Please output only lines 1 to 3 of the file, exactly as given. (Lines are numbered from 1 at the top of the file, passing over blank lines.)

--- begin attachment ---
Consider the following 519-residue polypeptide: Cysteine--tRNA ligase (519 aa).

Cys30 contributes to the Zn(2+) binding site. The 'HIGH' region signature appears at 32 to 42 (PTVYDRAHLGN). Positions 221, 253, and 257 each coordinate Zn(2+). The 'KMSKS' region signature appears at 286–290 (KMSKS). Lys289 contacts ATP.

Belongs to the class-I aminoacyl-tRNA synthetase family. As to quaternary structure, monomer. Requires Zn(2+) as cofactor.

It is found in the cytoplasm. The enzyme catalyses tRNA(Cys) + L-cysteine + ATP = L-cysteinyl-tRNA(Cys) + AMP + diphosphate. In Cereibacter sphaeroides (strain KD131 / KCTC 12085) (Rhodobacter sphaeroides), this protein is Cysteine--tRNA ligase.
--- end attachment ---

Consider the following 519-residue polypeptide: Cysteine--tRNA ligase (519 aa).

Cys30 contributes to the Zn(2+) binding site. The 'HIGH' region signature appears at 32 to 42 (PTVYDRAHLGN). Positions 221, 253, and 257 each coordinate Zn(2+). The 'KMSKS' region signature appears at 286–290 (KMSKS). Lys289 contacts ATP.

Belongs to the class-I aminoacyl-tRNA synthetase family. As to quaternary structure, monomer. Requires Zn(2+) as cofactor.